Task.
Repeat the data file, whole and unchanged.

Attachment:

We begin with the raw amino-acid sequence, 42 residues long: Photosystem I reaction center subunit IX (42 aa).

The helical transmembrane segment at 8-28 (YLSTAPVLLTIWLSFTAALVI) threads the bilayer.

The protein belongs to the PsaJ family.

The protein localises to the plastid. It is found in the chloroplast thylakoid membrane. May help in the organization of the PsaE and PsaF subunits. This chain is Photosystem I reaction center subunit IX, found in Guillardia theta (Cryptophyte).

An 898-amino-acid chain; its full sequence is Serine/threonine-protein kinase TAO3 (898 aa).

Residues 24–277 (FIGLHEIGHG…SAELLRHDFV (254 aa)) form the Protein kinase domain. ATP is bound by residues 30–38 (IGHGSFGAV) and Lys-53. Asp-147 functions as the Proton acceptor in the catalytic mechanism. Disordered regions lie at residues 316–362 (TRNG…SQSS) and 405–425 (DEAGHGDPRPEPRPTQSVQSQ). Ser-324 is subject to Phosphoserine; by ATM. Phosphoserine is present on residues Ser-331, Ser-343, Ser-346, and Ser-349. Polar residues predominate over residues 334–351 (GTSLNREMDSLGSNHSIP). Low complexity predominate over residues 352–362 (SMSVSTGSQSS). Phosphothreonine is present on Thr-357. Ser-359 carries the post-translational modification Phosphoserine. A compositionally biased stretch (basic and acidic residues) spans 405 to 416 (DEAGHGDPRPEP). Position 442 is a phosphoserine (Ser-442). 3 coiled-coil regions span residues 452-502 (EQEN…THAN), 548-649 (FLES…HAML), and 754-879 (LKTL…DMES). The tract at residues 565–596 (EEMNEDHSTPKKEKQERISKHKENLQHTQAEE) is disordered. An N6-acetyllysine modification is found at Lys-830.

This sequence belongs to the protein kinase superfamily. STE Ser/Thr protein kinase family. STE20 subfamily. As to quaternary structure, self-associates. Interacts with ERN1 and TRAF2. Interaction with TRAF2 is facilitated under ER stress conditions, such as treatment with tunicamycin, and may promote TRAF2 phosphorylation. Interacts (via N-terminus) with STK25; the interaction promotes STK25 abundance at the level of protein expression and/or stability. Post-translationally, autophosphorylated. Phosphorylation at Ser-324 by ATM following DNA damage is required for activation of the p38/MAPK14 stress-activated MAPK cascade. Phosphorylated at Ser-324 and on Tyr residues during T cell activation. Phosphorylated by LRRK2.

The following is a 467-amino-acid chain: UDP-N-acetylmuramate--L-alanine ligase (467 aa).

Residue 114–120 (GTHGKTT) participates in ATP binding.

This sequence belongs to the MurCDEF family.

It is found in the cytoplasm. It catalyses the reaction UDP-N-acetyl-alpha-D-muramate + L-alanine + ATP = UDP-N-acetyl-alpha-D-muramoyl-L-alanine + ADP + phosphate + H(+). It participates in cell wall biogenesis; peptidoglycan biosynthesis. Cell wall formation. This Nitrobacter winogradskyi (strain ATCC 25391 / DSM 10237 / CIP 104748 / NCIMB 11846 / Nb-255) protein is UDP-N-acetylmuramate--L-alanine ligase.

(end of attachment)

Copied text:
We begin with the raw amino-acid sequence, 42 residues long: Photosystem I reaction center subunit IX (42 aa).

The helical transmembrane segment at 8-28 (YLSTAPVLLTIWLSFTAALVI) threads the bilayer.

The protein belongs to the PsaJ family.

The protein localises to the plastid. It is found in the chloroplast thylakoid membrane. May help in the organization of the PsaE and PsaF subunits. This chain is Photosystem I reaction center subunit IX, found in Guillardia theta (Cryptophyte).

An 898-amino-acid chain; its full sequence is Serine/threonine-protein kinase TAO3 (898 aa).

Residues 24–277 (FIGLHEIGHG…SAELLRHDFV (254 aa)) form the Protein kinase domain. ATP is bound by residues 30–38 (IGHGSFGAV) and Lys-53. Asp-147 functions as the Proton acceptor in the catalytic mechanism. Disordered regions lie at residues 316–362 (TRNG…SQSS) and 405–425 (DEAGHGDPRPEPRPTQSVQSQ). Ser-324 is subject to Phosphoserine; by ATM. Phosphoserine is present on residues Ser-331, Ser-343, Ser-346, and Ser-349. Polar residues predominate over residues 334–351 (GTSLNREMDSLGSNHSIP). Low complexity predominate over residues 352–362 (SMSVSTGSQSS). Phosphothreonine is present on Thr-357. Ser-359 carries the post-translational modification Phosphoserine. A compositionally biased stretch (basic and acidic residues) spans 405 to 416 (DEAGHGDPRPEP). Position 442 is a phosphoserine (Ser-442). 3 coiled-coil regions span residues 452-502 (EQEN…THAN), 548-649 (FLES…HAML), and 754-879 (LKTL…DMES). The tract at residues 565–596 (EEMNEDHSTPKKEKQERISKHKENLQHTQAEE) is disordered. An N6-acetyllysine modification is found at Lys-830.

This sequence belongs to the protein kinase superfamily. STE Ser/Thr protein kinase family. STE20 subfamily. As to quaternary structure, self-associates. Interacts with ERN1 and TRAF2. Interaction with TRAF2 is facilitated under ER stress conditions, such as treatment with tunicamycin, and may promote TRAF2 phosphorylation. Interacts (via N-terminus) with STK25; the interaction promotes STK25 abundance at the level of protein expression and/or stability. Post-translationally, autophosphorylated. Phosphorylation at Ser-324 by ATM following DNA damage is required for activation of the p38/MAPK14 stress-activated MAPK cascade. Phosphorylated at Ser-324 and on Tyr residues during T cell activation. Phosphorylated by LRRK2.

The following is a 467-amino-acid chain: UDP-N-acetylmuramate--L-alanine ligase (467 aa).

Residue 114–120 (GTHGKTT) participates in ATP binding.

This sequence belongs to the MurCDEF family.

It is found in the cytoplasm. It catalyses the reaction UDP-N-acetyl-alpha-D-muramate + L-alanine + ATP = UDP-N-acetyl-alpha-D-muramoyl-L-alanine + ADP + phosphate + H(+). It participates in cell wall biogenesis; peptidoglycan biosynthesis. Cell wall formation. This Nitrobacter winogradskyi (strain ATCC 25391 / DSM 10237 / CIP 104748 / NCIMB 11846 / Nb-255) protein is UDP-N-acetylmuramate--L-alanine ligase.